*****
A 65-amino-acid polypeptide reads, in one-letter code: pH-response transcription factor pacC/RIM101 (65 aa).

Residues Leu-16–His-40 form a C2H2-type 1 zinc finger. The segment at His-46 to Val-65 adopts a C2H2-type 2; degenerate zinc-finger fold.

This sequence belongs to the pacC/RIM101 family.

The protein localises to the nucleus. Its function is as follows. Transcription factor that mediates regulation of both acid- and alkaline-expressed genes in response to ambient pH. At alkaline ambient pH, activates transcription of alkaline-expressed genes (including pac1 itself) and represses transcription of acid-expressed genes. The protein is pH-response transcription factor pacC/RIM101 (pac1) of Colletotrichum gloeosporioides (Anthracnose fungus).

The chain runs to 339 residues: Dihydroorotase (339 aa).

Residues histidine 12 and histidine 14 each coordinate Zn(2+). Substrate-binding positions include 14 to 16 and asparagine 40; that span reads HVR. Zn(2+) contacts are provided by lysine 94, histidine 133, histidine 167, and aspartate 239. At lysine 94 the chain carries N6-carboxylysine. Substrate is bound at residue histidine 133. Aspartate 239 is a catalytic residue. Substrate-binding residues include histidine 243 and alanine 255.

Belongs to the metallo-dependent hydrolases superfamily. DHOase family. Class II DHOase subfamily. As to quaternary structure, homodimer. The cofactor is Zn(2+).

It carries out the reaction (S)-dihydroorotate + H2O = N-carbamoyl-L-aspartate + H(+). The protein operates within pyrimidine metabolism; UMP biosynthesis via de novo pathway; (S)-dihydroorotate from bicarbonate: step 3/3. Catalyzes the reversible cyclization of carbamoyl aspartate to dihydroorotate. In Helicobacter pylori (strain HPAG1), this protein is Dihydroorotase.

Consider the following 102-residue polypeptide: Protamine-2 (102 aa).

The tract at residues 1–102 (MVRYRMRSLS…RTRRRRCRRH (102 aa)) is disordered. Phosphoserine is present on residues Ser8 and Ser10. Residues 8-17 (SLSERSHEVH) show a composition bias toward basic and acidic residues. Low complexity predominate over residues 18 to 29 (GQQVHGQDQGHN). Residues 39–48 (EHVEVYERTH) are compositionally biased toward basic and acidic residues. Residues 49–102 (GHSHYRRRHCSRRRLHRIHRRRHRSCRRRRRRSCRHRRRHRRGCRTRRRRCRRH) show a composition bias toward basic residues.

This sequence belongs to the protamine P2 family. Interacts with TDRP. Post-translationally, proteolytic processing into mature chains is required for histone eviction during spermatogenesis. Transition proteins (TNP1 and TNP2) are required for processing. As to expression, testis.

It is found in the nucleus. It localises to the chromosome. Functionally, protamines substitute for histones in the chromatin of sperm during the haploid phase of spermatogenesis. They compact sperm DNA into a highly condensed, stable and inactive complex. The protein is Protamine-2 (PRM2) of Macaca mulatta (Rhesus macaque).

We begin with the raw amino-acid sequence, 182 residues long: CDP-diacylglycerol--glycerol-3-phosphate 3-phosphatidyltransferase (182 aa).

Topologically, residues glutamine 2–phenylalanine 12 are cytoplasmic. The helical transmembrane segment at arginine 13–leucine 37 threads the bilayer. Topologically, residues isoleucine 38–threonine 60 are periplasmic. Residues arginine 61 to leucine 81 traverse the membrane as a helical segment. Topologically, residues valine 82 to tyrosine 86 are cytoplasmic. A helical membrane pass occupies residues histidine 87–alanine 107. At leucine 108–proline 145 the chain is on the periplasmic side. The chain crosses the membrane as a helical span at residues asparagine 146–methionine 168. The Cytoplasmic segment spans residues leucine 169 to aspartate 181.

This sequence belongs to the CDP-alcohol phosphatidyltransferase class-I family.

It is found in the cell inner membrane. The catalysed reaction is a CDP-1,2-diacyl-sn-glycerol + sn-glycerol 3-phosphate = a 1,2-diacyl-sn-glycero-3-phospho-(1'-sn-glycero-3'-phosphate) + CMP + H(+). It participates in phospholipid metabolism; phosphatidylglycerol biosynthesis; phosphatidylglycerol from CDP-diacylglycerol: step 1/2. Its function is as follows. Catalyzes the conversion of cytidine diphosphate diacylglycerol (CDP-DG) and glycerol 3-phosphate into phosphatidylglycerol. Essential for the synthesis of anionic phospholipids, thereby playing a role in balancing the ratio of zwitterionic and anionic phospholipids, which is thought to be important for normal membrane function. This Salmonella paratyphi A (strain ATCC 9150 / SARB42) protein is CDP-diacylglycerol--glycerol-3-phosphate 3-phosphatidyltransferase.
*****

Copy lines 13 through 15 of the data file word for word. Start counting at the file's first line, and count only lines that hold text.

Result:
We begin with the raw amino-acid sequence, 182 residues long: CDP-diacylglycerol--glycerol-3-phosphate 3-phosphatidyltransferase (182 aa).

Topologically, residues glutamine 2–phenylalanine 12 are cytoplasmic. The helical transmembrane segment at arginine 13–leucine 37 threads the bilayer. Topologically, residues isoleucine 38–threonine 60 are periplasmic. Residues arginine 61 to leucine 81 traverse the membrane as a helical segment. Topologically, residues valine 82 to tyrosine 86 are cytoplasmic. A helical membrane pass occupies residues histidine 87–alanine 107. At leucine 108–proline 145 the chain is on the periplasmic side. The chain crosses the membrane as a helical span at residues asparagine 146–methionine 168. The Cytoplasmic segment spans residues leucine 169 to aspartate 181.

This sequence belongs to the CDP-alcohol phosphatidyltransferase class-I family.